Your rate started at 2.25 percent, which means right now, it can’t go higher than 4.25 percent, even if the index plus margin is 4.44 percent. Over your loan’s lifetime, its rate can never exceed 7.25 percent.
Is A 5/1 ARM A Good Idea?
A 5/1 ARM can work out in your favor under the right conditions. Here’s when a 5/1 ARM might be a good idea.
The advantage of a 5/1 ARM is that during the first phase, you get a much lower interest rate and payment. If you plan to sell in less than six or seven years, a 5/1 ARM could be a smart choice. In a five year period, that savings could be enough to buy a new car or cover a year’s college tuition.
Keep in mind that the National Association of Realtors (NAR) pegs the average time owners keep their properties at about seven years. Younger buyers sell sooner, and older ones tend to stay longer.
The primary disadvantage of an ARM is the risk of interest rate hikes. For example, it’s possible that the 5/1 ARM with a 2.25 percent start rate could (worst case) increase as follows:
- Beginning of Year Six: 4.25 percent
- Starting Year Seven: 6.25 percent
- Remaining Years 8 through 30: 7.25 percent
This doesn’t mean your ARM will increase; it means that it’s possible. TradingEconomics.com, for instance, forecasts that in 2020, the one-year LIBOR will hit 2.5 percent. If you have a loan adjusting at that time, and it has a 2.75 percent margin, you could end up at 5.25 percent — unless you have caps that will keep your rate lower.
The 15-Year Fixed Loan
There’s another way to secure a rock-bottom interest rate if you can afford higher payments. The 15-year fixed mortgage generally carries an interest rate that’s similar to that of the 5/1 ARM. And unlike the ARM, the interest rate is fixed for the entire term of the home loan.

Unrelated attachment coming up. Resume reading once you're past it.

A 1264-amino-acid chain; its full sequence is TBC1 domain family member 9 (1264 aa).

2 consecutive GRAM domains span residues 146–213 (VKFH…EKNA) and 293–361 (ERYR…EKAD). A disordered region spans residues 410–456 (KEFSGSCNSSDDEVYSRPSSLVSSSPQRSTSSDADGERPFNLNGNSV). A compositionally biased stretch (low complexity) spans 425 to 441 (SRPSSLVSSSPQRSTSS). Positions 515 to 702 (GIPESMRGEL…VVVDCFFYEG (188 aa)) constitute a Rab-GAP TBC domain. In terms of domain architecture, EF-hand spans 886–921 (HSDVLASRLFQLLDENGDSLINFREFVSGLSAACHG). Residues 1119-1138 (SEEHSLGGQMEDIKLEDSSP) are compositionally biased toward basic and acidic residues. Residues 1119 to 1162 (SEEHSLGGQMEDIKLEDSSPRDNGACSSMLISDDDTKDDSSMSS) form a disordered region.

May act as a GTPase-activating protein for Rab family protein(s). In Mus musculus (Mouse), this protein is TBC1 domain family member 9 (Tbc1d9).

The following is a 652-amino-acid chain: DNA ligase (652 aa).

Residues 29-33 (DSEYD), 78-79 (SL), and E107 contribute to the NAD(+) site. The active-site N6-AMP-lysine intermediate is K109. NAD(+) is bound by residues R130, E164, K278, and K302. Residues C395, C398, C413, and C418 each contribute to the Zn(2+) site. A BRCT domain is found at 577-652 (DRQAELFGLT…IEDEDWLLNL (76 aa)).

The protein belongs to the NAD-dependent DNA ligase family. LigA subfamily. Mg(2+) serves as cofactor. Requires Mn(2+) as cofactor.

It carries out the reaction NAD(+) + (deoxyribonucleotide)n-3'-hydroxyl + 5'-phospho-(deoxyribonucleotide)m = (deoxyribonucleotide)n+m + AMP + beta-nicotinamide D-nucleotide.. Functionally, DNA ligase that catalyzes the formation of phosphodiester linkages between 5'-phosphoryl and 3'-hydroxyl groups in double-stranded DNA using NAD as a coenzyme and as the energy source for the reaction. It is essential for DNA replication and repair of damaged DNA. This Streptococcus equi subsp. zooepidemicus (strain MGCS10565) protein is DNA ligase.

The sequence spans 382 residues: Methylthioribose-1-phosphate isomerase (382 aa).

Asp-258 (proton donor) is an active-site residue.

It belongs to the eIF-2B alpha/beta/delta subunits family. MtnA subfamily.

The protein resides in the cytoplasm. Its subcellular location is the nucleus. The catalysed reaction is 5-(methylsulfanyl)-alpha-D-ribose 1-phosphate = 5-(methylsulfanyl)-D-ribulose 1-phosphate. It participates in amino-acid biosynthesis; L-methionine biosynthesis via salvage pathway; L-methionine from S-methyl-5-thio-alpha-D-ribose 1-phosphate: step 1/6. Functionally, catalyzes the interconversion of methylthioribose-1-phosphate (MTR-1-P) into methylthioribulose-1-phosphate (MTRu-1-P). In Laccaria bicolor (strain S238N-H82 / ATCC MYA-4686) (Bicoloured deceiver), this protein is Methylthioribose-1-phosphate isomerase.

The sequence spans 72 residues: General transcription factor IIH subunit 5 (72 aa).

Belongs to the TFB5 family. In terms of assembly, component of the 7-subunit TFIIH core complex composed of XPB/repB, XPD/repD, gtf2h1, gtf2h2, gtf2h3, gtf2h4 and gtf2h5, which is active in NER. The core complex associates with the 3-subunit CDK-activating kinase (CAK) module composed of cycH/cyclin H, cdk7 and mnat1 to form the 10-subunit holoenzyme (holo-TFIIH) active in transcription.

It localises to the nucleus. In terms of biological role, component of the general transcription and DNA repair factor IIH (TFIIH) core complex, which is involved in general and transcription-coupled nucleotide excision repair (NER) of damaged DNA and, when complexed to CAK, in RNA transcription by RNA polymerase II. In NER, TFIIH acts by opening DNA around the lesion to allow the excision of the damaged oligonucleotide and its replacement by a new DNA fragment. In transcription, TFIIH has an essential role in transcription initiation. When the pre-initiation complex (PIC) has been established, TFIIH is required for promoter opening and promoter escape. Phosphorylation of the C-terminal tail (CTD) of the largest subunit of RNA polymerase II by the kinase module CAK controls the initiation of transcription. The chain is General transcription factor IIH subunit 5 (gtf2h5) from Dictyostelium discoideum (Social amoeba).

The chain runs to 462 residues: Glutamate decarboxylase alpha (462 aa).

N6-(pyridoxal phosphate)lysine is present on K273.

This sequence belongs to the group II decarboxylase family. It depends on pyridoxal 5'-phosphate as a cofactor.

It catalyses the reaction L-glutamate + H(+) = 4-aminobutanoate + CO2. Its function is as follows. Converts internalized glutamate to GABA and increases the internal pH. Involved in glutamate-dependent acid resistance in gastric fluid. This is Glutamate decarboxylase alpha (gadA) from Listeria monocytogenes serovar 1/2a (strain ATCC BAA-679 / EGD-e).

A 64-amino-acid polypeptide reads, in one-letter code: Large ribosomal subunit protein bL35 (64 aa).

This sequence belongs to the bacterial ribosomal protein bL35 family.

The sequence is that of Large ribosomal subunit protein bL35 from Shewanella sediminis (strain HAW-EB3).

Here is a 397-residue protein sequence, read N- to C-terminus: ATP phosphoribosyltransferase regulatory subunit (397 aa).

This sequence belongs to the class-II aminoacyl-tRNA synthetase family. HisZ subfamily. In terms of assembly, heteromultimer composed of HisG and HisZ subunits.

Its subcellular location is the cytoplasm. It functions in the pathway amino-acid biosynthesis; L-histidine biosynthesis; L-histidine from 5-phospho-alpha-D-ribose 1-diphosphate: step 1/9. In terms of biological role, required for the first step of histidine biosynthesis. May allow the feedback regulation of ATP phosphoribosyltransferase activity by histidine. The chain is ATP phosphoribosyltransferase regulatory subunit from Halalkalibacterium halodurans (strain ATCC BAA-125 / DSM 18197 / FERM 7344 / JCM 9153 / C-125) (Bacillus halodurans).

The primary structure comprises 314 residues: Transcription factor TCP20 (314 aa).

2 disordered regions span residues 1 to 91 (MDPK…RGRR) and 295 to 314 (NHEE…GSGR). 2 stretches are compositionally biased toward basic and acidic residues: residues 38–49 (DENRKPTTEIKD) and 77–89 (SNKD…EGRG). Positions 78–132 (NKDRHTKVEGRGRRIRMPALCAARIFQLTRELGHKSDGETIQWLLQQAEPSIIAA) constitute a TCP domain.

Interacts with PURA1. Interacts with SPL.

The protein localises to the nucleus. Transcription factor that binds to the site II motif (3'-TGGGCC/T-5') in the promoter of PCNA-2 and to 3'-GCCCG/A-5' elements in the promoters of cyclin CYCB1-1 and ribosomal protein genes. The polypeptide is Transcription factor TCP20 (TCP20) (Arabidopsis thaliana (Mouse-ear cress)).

The catch? You get half as much time to clear your loan balance, so your monthly payments are higher. But while your loan gets retired in half the time, your payment is NOT twice as high. Not even close.
Currently, Freddie Mac’s average rates are as follows:
- 30-Year Fixed: 4.2 percent
- 15-Year Fixed: 3.44
The lower interest rate keeps your 15-year payment less than twice your 30-year payment. In fact, at today’s average Freddie Mac rates, the 15-year payment is just $2,120, less than 1.5 times the 30-year payment of $1,467.
Clearly, the disadvantage of a 15-year loan is that it can be more difficult to afford the higher payment.
Fixed Versus ARM
If you plan to keep your home (and your mortgage) for just a few years, the 5/1 ARM may be a smarter choice. Its interest rate can be slightly lower than that of the 15-year loan. Plus, you have the option of making a higher payment when you want to and can afford it, but you’re not locked into an obligation that might be un-affordable.
If you plan to keep your home for a long time, and can comfortably afford the higher payment, the 15-year loan could be the better option.
Before committing to a higher loan payment, however, examine your finances and make sure you’ve done these things first:
- Paid off any higher-interest debt
- Maxed out your 401(k) if your employer offers matching contributions
- Saved an emergency fund of two-to-six months’ expenses
As always, it’s essential to compare loan terms and rates based on your individual circumstances and long-term financial plans.
What Are Today’s 5/1 And 15 Year Mortgage Rates?
Rates for 5/1 ARMs and 15-year fixed loans often track each other fairly closely. Be sure and get quotes for both programs when you contact competing lenders for mortgage quotes.